Zo0mer, the codename of Russian Sergey Kozerey, has been wheeling and dealing in the personal details of others for profit. He brags in one Internet forum that his prices are lower than other vendors and he’ll “deliver them in real time”.

Another hacker offers complete access to his nameless victims’ credit card accounts while others trade in bank passwords and pin numbers, viruses and phishing scams.

Although some Americans were recently arrested, including 17-year old Hunter Moore and Virginia Tech student Benjamin W. Pinkston for identity theft, the Secret Service believes they are minor league compared to the well organized international criminal enterprises in the global data trade. Russia and Eastern Europe sit at the top of the stolen data sector.

Despite well-publicized crackdowns such as Operation Firewall and Operation Rolling Stone, these busts have had little impact on the global market.

One of the more impressive busts netted an American, 22 year old Douglas Cade Harvard, who used contacts with the Russian underworld and the help of a Scottish accomplice to steal $11 million in two years. One scam involved encoding stolen account numbers onto blank cards. The American and Scottish criminal duo withdrew more than $1.3 million from Western banks over a 10-month period. They received the account data from Russian contacts and kicked the majority of funds back to them. The Russian hackers remain at large.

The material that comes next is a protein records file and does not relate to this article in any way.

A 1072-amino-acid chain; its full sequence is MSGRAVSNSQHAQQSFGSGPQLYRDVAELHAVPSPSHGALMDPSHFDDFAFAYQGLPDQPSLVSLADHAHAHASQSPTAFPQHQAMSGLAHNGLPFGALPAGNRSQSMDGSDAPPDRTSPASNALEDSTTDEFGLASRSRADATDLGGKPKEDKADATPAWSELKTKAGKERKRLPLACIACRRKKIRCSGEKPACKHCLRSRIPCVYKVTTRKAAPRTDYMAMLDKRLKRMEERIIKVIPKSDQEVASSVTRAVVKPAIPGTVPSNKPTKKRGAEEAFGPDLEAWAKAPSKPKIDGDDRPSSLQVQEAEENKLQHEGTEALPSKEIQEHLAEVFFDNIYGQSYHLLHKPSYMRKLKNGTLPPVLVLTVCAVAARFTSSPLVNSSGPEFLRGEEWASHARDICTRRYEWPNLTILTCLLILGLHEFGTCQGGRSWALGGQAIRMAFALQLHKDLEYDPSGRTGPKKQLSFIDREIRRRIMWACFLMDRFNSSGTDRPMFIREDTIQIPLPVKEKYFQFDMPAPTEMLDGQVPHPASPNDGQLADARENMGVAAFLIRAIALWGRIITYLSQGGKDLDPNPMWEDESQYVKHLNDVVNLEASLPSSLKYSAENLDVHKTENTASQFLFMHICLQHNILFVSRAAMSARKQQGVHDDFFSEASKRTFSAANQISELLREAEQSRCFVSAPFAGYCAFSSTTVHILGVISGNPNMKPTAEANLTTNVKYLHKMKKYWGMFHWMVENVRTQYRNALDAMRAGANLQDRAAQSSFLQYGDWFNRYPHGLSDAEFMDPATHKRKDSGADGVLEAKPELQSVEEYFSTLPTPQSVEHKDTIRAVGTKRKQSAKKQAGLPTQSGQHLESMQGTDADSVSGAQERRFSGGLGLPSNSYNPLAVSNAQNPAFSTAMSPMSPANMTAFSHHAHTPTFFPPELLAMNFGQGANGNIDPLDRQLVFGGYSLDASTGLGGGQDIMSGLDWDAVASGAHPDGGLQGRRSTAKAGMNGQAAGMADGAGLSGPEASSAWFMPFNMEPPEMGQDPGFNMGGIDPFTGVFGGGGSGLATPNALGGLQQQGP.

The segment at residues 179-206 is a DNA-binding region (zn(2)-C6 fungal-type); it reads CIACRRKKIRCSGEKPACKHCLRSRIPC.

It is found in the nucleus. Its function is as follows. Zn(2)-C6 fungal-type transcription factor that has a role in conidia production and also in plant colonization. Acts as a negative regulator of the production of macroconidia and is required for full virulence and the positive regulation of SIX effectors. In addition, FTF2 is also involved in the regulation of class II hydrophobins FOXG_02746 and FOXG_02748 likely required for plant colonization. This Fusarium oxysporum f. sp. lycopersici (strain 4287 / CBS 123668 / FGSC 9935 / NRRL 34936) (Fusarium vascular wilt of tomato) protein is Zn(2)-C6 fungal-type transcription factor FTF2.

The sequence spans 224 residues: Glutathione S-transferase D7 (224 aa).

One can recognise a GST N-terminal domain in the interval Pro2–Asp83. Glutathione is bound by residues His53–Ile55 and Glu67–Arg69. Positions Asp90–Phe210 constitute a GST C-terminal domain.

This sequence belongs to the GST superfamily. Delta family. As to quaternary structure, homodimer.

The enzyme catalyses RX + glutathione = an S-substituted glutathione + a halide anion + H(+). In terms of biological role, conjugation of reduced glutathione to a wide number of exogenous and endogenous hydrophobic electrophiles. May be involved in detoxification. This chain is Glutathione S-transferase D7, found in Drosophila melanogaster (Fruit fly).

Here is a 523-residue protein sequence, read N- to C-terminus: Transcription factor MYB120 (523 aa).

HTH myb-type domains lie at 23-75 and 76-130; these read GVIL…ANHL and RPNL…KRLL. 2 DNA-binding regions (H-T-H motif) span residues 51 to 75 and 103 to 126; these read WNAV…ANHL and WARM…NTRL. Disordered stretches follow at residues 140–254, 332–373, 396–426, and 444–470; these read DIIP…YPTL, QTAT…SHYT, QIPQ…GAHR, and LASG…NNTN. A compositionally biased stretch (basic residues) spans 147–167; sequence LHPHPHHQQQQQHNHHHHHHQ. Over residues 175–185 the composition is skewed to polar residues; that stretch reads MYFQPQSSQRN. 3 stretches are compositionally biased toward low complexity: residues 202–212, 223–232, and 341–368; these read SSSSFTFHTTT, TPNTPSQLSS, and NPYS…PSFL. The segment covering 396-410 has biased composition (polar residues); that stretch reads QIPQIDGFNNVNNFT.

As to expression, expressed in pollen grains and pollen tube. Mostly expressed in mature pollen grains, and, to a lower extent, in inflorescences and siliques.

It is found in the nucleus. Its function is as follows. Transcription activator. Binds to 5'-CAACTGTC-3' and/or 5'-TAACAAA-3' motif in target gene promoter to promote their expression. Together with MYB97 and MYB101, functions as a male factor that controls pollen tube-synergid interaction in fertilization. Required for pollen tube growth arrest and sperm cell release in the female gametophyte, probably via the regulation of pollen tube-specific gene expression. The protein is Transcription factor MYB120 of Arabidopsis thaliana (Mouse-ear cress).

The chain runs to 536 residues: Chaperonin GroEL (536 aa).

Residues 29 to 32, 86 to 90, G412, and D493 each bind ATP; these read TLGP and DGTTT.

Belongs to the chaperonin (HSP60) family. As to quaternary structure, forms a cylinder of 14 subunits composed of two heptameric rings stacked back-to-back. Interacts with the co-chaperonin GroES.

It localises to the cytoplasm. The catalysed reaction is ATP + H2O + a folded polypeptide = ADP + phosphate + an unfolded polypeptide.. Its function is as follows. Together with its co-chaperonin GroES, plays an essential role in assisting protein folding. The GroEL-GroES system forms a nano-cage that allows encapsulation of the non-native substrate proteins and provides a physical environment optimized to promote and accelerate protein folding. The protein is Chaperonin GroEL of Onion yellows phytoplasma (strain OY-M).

One of the biggest challenges to netting cybercriminals is getting the cooperation of foreign countries.
Officials have to navigate a web of global treaties and rights to privacy in releasing information to foreign law enforcement officials, says Gregory Crabb, an investigator with the United States Postal Inspection Service and the economic crimes division of Interpol. That’s after banks and credit card companies admit they have a problem rather than hushing it up to avoid the publicity. Even when these obstacles are overcome, there is still the challenge of getting the cooperation of foreign investigators.

If you take every precaution to ensure that your clients’ sensitive information is protected and secure and are sensitive to the dangers of cybercrime, you will build a stronger business.

Hard Drives Can Give You a Hard Time

Facts may be stubborn, but data is positively infuriating in the way it insinuates itself in computer hard drives. For those who have lost valuable information on their computers, a new industry has been developed by the sleuths that can track it down.